The life and death of conflicting invisibilities

I listened to a sad but fascinating story on the CBC Radio program White Coat, Black Art this morning (a rebroadcast of a show from one year ago today). The host, Dr. Brian Goldman, interviewed Dr. Maria Anderson DeCoteau about her father’s experience of care after having a heart attack.

The story included a confluence of invisibility factors; racism, professional vs. lay knowledge, insider/outsider treatment, advocacy, ‘proper channels’, and ‘voice’ in the face of ‘power.’

Presenting with a heart attack, her father was deemed to be the stereotype of a ‘drunken Aboriginal’ person – by assumption not by evidence. This lead to a series of ‘othering’ that created and continues to create differential spaces of invisibility where some people get care and other people get ‘proper care.’ In the end, thankfully, Dr. DeCoteau’s father received the right kind of care to sustain his health, but not until she was able to step in and help guide the situation.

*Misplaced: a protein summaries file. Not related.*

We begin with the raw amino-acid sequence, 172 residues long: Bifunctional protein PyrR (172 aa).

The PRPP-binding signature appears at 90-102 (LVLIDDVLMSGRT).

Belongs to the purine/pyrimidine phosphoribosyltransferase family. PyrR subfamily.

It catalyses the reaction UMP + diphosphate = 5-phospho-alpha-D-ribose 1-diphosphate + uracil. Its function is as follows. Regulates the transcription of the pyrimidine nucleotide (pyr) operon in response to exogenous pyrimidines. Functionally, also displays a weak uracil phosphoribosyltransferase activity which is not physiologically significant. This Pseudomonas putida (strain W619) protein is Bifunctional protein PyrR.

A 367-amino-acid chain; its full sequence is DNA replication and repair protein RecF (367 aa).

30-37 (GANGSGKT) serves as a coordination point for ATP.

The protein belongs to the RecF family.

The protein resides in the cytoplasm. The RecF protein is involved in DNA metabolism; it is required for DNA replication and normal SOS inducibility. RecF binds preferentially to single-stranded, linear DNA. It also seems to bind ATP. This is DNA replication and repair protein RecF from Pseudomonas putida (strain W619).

What this suggests is that a construct of invisibility isn’t just useful for thinking about things, but that it can and must also be operationalized as a remedial tool. When one looks for ‘invisibility’ gaps, one can often find ways in which to intervene in broken systems and disordered thinking – taking us from unconscious incompetence through to conscious incompetence, conscious competence and finally to the ultimate goal of ordinary ‘unconscious competence’ – doing it because it’s just what we do in order to treat everyone equally and well.